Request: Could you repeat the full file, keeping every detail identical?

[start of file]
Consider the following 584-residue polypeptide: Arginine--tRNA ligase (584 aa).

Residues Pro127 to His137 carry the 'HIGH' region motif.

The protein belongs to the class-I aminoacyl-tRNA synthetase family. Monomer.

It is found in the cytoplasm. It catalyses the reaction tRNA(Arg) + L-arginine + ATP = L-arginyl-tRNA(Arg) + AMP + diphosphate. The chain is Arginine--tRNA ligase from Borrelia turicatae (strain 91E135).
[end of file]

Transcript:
Consider the following 584-residue polypeptide: Arginine--tRNA ligase (584 aa).

Residues Pro127 to His137 carry the 'HIGH' region motif.

The protein belongs to the class-I aminoacyl-tRNA synthetase family. Monomer.

It is found in the cytoplasm. It catalyses the reaction tRNA(Arg) + L-arginine + ATP = L-arginyl-tRNA(Arg) + AMP + diphosphate. The chain is Arginine--tRNA ligase from Borrelia turicatae (strain 91E135).